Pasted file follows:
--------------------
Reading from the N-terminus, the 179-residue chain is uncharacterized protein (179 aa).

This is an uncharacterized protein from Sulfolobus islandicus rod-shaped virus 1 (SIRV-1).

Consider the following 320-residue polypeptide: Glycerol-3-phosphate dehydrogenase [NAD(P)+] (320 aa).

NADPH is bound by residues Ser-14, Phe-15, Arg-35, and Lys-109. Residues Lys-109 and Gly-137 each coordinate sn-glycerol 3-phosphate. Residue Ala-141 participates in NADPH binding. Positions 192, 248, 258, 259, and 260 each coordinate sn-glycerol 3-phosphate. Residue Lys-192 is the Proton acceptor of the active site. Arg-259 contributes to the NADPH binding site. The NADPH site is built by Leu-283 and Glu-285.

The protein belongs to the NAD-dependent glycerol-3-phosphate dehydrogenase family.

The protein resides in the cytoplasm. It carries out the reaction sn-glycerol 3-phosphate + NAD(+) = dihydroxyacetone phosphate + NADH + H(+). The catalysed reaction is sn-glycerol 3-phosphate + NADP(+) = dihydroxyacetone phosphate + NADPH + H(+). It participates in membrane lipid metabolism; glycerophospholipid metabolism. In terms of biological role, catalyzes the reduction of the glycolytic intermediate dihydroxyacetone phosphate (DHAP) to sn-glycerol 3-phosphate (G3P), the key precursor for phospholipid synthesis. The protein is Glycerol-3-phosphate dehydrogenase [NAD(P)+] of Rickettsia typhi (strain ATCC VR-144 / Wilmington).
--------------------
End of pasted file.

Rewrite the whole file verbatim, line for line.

Reading from the N-terminus, the 179-residue chain is uncharacterized protein (179 aa).

This is an uncharacterized protein from Sulfolobus islandicus rod-shaped virus 1 (SIRV-1).

Consider the following 320-residue polypeptide: Glycerol-3-phosphate dehydrogenase [NAD(P)+] (320 aa).

NADPH is bound by residues Ser-14, Phe-15, Arg-35, and Lys-109. Residues Lys-109 and Gly-137 each coordinate sn-glycerol 3-phosphate. Residue Ala-141 participates in NADPH binding. Positions 192, 248, 258, 259, and 260 each coordinate sn-glycerol 3-phosphate. Residue Lys-192 is the Proton acceptor of the active site. Arg-259 contributes to the NADPH binding site. The NADPH site is built by Leu-283 and Glu-285.

The protein belongs to the NAD-dependent glycerol-3-phosphate dehydrogenase family.

The protein resides in the cytoplasm. It carries out the reaction sn-glycerol 3-phosphate + NAD(+) = dihydroxyacetone phosphate + NADH + H(+). The catalysed reaction is sn-glycerol 3-phosphate + NADP(+) = dihydroxyacetone phosphate + NADPH + H(+). It participates in membrane lipid metabolism; glycerophospholipid metabolism. In terms of biological role, catalyzes the reduction of the glycolytic intermediate dihydroxyacetone phosphate (DHAP) to sn-glycerol 3-phosphate (G3P), the key precursor for phospholipid synthesis. The protein is Glycerol-3-phosphate dehydrogenase [NAD(P)+] of Rickettsia typhi (strain ATCC VR-144 / Wilmington).